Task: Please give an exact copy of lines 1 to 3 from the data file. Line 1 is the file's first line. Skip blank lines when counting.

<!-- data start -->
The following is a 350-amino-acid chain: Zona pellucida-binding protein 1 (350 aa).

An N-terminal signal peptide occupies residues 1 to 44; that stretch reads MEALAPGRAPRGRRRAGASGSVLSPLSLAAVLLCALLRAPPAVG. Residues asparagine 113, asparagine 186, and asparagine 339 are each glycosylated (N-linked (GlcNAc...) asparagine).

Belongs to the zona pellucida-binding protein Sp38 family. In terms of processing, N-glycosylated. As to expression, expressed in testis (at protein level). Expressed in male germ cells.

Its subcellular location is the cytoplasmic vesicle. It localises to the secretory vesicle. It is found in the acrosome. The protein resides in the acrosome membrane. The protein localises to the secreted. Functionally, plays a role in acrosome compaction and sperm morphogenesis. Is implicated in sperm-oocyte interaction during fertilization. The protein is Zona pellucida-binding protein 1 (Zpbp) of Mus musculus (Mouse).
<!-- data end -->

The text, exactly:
The following is a 350-amino-acid chain: Zona pellucida-binding protein 1 (350 aa).

An N-terminal signal peptide occupies residues 1 to 44; that stretch reads MEALAPGRAPRGRRRAGASGSVLSPLSLAAVLLCALLRAPPAVG. Residues asparagine 113, asparagine 186, and asparagine 339 are each glycosylated (N-linked (GlcNAc...) asparagine).

Belongs to the zona pellucida-binding protein Sp38 family. In terms of processing, N-glycosylated. As to expression, expressed in testis (at protein level). Expressed in male germ cells.